North Little Rock aldermen on Monday approved adding the former Stone Links Golf Course to the list of 35 parks under the city's Parks and Recreation Commission, but the action doesn't designate the property as an official city park.
The city's Parks and Recreation Department will oversee the 169.65 acres of the former golf course with plans to add cricket fields and to convert the former clubhouse into a hospitality house and its golf cart paths to walking and biking trails. The city, however, retains ownership for legal reasons, officials said.
Aldermen approved the ordinance 7-0. Alderman Murry Witcher was absent.
The Stone Links subdivision and its adjacent former golf course is north of Faulkner Lake Road and east of Interstate 440 on the city's east side.
The legislation states that anything that could prohibit or hinder the "future development of Stone Links is prohibited." That leaves open the possibility that the city could develop or even sell the property in the future, without any restrictions from federal park requirements.
"Just because we call it a park doesn't mean it gets the parks designation," Mayor Joe Smith said after the meeting.
The Parks Commission voted last week to request that the City Council transfer the Stone Links property and the Arkansas Inland Maritime Museum properties to the Parks Department. In response, Smith said last week that moving the maintenance and oversight of the Maritime Museum to the Parks Department wouldn't mean the city relinquishing its ownership of the museum's assets, which include the Razorback submarine and tug Hoga. The museum transfer is expected to go before the City Council next month.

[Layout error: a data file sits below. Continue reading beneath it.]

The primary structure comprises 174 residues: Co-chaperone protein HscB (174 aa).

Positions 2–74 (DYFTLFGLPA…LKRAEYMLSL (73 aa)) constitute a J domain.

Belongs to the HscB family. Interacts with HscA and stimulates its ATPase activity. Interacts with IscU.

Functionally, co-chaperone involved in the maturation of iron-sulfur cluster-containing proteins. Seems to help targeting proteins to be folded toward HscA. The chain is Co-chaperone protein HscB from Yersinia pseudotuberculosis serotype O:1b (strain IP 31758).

The Stone Links Golf Course was among properties sold at an auction in December 2014, leading residents of the Stone Links subdivision to voice concerns to the city over the property's future and about possible effects on their home values. The new owners donated the golf course property to the city for an undetermined use.
"The interest of the city is to find the best use of the property for now, but to preserve the ability for a better use that may arise tomorrow," City Attorney Jason Carter said after Monday's City Council meeting. "The city has the right to sell it if it wanted to do that.
"If the city dedicated the property as a park, that has special meaning because the property would then have to be used as a park in perpetuity and not used for other purposes until some formal procedures are followed to change that designation," Carter said.
In March, the City Council appropriated $40,000 for the Parks Department to convert the former golf course for use as a park. About half of those funds were to be used to renovate the former golf pro shop. The remainder will be used to maintain the grounds.
Metro on 04/26/2016
Print Headline: Ex-golf course unofficially a NLR park